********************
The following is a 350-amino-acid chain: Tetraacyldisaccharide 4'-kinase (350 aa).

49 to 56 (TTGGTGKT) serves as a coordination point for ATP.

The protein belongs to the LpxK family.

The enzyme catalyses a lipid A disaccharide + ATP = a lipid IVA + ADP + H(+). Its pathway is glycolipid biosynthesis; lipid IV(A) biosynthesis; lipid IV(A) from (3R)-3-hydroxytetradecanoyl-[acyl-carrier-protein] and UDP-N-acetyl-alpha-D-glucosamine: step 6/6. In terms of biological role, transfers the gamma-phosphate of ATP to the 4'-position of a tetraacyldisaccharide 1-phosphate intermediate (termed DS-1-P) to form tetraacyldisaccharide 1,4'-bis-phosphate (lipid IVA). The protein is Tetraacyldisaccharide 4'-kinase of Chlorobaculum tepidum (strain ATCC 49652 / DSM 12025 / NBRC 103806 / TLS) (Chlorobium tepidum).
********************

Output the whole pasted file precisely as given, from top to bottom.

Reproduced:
The following is a 350-amino-acid chain: Tetraacyldisaccharide 4'-kinase (350 aa).

49 to 56 (TTGGTGKT) serves as a coordination point for ATP.

The protein belongs to the LpxK family.

The enzyme catalyses a lipid A disaccharide + ATP = a lipid IVA + ADP + H(+). Its pathway is glycolipid biosynthesis; lipid IV(A) biosynthesis; lipid IV(A) from (3R)-3-hydroxytetradecanoyl-[acyl-carrier-protein] and UDP-N-acetyl-alpha-D-glucosamine: step 6/6. In terms of biological role, transfers the gamma-phosphate of ATP to the 4'-position of a tetraacyldisaccharide 1-phosphate intermediate (termed DS-1-P) to form tetraacyldisaccharide 1,4'-bis-phosphate (lipid IVA). The protein is Tetraacyldisaccharide 4'-kinase of Chlorobaculum tepidum (strain ATCC 49652 / DSM 12025 / NBRC 103806 / TLS) (Chlorobium tepidum).